If you ever needed to edit, change, update or extend an existing WordPress installation, you probably know those problems. 10+ (or even 30+) available updates, some custom plugins and a fucked up child theme or no child theme at all and multiple changes in the main theme from themeforest. Thats because everyone with minimal PHP skills can write something for WP or is able to create a child theme and paste some stackoverflow snippets into functions.php.
Probably the siteowner is completely desperate and you are the only choice he has, because any other programmer would not even take a look into such a setup. So how would you handle this situation?
The only rational way is to look what changes have been made by others and then try to fix that mess, but before you diff all plugins and the main theme with their sources and save a lot of .patch files, just install WordFence! WordFence has some great features to compare the installed plugins with the WP repo and to build diffs, but the generated log files are even more important. Those logs are crucial for any further work, because every touched plugin is no longer able to be updated without the loss of old changes and in most cases it is a damn high effort to refactor the code and to clean it up. Before you make an offer (probably you are the only one to make an offer anyway) you should take care of every touched plugin and check the generated diffs from WordFence.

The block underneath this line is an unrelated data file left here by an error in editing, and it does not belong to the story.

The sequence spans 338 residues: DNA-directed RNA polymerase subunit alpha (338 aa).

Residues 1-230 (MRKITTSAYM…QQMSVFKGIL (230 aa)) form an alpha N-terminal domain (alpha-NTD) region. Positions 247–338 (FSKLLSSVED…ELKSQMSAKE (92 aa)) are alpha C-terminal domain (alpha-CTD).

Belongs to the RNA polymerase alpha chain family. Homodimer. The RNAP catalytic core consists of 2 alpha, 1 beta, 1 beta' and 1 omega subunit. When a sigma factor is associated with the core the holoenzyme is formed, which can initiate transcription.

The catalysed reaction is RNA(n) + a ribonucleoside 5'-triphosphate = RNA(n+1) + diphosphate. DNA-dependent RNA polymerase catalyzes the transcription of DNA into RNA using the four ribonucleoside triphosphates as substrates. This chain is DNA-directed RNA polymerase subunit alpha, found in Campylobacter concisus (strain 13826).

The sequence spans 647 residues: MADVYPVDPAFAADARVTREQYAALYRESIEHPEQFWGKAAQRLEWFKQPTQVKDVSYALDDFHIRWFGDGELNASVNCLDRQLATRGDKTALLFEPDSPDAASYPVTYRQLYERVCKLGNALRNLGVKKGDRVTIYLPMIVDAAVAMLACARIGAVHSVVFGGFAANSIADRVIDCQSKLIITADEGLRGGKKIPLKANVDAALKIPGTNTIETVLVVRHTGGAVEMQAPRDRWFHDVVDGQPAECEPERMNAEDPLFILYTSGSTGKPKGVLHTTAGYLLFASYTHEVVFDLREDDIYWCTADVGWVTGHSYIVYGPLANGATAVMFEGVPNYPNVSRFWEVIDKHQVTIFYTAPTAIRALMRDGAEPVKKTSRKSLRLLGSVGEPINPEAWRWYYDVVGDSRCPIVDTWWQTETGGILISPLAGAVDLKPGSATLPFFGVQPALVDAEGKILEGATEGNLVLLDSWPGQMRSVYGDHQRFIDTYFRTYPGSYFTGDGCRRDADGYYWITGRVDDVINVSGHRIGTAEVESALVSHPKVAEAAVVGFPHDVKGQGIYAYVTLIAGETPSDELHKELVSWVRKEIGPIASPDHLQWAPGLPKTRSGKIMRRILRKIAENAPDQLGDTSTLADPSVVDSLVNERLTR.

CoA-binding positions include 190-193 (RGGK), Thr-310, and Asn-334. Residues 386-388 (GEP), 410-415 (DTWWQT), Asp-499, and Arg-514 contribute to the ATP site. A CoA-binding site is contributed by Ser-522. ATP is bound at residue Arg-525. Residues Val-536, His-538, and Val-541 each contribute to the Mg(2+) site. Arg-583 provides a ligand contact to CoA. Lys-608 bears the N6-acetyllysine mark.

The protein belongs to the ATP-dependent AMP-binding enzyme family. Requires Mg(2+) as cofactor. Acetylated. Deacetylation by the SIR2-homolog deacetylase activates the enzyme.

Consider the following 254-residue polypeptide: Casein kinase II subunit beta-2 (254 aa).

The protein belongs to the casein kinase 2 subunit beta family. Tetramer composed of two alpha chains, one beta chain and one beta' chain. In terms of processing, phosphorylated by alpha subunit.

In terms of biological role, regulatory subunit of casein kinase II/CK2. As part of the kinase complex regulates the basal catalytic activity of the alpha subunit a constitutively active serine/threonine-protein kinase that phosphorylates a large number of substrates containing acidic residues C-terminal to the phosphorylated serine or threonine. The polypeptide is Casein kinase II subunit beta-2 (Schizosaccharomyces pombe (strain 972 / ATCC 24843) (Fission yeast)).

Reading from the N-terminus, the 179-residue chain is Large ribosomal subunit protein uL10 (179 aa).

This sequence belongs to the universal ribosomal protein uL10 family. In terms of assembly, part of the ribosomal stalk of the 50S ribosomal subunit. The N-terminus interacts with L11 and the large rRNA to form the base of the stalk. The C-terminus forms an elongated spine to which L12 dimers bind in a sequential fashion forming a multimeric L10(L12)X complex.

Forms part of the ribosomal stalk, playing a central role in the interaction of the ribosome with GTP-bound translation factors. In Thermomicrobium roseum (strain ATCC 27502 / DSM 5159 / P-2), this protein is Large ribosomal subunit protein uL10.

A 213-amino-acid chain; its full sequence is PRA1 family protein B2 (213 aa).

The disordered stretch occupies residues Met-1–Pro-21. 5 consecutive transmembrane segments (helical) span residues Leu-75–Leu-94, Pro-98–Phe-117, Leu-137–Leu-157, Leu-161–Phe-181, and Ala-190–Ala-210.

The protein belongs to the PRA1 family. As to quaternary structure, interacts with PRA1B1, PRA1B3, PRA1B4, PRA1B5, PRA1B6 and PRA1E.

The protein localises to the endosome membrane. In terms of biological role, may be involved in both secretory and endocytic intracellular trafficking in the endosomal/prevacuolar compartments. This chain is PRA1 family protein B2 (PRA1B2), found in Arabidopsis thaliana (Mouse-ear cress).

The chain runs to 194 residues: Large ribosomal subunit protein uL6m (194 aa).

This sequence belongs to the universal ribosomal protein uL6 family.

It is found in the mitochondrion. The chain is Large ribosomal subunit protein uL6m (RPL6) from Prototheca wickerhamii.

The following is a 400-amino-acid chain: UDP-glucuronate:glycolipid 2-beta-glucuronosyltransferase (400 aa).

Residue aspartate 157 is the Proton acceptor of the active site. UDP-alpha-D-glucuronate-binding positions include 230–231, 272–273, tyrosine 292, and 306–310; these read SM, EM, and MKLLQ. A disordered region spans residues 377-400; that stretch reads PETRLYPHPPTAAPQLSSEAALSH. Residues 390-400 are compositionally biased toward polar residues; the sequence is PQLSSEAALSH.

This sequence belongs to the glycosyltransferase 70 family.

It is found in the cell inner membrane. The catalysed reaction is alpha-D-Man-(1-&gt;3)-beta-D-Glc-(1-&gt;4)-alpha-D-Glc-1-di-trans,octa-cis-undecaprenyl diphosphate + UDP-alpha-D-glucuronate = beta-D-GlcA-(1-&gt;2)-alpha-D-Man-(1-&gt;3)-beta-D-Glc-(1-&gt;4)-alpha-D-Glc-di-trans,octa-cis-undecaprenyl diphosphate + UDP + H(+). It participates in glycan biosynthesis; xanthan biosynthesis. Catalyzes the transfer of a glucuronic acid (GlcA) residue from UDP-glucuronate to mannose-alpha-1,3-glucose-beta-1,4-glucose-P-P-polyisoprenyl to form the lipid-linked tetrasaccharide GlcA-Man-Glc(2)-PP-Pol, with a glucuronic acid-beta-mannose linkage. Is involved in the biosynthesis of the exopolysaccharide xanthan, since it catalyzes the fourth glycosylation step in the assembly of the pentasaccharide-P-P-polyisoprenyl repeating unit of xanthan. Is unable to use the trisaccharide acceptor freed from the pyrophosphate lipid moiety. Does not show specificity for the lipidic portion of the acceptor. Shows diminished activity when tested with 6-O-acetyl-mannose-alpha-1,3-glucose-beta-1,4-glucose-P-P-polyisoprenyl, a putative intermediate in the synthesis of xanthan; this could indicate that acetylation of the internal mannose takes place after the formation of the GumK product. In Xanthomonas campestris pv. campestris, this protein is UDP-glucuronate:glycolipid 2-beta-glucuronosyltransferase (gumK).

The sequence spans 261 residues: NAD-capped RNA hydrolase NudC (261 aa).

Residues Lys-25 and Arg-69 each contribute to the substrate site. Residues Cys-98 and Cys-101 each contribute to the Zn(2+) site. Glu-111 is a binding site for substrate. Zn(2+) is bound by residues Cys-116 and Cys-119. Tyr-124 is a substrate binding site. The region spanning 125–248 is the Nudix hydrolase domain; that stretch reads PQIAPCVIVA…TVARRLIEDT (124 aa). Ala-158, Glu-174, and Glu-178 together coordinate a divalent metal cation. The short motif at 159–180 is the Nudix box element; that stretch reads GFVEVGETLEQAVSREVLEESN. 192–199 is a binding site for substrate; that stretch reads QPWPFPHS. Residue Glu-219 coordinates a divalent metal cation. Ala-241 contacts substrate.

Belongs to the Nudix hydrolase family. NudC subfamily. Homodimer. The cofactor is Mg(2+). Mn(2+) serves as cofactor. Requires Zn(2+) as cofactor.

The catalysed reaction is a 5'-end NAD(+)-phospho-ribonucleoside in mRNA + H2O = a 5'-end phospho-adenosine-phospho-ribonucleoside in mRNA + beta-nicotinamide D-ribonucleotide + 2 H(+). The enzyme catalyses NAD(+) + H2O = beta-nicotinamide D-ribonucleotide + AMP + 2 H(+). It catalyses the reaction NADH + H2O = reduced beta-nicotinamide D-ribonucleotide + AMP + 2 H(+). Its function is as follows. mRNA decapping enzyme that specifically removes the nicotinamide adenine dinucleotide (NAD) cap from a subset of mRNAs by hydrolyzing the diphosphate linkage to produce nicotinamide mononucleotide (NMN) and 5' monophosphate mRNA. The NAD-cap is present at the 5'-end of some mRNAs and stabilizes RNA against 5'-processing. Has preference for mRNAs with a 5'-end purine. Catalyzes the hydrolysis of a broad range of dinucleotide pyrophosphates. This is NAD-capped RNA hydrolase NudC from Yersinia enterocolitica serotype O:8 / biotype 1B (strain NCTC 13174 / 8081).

But the customer only wants some minor update and will not pay for refactoring and clean up!
Of course you could just put more shit-crap-code on top of the shit, but don’t answer your phone next time that customer calls. In my opinion it is no option to extend such setups without a clean and stable basic system. Once you’ve touched anything, that customer will make you responsible for his shitpage, so think twice. You should send them the generated log files and sensitize them for safety, because otherwise the setup will some day crash the hell out of everyone who is involved.
How can I justify myself?
Edited plugins and parent themes don’t appear by accident. Probably many other (cheaper, faster, or more eloquent) programmers/agencies already worked with that setup, so why don’t they clean up what they caused? Your customer probably wasn’t happy with them or those guys have given up, because stackoverflow and github gist don’t have answers to your customers request. Also a programmer that already touched those update relevant files will never be able to clean up the system anyway. So you don’t need to justify yourself, because you are probably the only choice your customer has.